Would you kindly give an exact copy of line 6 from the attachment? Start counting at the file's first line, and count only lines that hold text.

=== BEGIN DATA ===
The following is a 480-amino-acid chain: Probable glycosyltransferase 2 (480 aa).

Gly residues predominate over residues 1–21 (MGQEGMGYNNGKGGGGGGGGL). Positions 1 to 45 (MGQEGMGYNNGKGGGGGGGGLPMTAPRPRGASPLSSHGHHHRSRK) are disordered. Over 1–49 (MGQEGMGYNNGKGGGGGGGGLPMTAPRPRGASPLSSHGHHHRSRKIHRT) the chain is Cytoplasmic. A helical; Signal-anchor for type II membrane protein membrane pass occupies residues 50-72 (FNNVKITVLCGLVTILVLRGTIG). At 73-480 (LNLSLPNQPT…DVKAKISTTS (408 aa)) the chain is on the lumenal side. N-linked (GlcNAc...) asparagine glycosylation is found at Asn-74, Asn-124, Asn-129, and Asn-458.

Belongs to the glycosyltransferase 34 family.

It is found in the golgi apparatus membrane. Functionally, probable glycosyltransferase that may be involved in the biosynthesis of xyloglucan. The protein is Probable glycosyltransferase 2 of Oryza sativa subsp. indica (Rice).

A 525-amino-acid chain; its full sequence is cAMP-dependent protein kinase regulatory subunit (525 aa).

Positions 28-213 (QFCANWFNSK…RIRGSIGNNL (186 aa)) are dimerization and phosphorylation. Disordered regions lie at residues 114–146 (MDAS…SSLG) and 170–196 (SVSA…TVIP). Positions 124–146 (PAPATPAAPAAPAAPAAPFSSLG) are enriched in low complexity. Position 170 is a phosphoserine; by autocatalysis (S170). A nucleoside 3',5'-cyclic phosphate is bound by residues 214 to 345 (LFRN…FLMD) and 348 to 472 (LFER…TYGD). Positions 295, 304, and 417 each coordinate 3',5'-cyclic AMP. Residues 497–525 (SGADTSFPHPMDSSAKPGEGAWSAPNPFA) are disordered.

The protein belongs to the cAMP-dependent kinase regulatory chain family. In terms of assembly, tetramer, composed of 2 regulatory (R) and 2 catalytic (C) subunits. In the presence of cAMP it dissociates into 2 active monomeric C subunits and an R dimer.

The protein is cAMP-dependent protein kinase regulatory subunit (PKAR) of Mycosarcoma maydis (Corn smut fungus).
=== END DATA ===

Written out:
Positions 28-213 (QFCANWFNSK…RIRGSIGNNL (186 aa)) are dimerization and phosphorylation. Disordered regions lie at residues 114–146 (MDAS…SSLG) and 170–196 (SVSA…TVIP). Positions 124–146 (PAPATPAAPAAPAAPAAPFSSLG) are enriched in low complexity. Position 170 is a phosphoserine; by autocatalysis (S170). A nucleoside 3',5'-cyclic phosphate is bound by residues 214 to 345 (LFRN…FLMD) and 348 to 472 (LFER…TYGD). Positions 295, 304, and 417 each coordinate 3',5'-cyclic AMP. Residues 497–525 (SGADTSFPHPMDSSAKPGEGAWSAPNPFA) are disordered.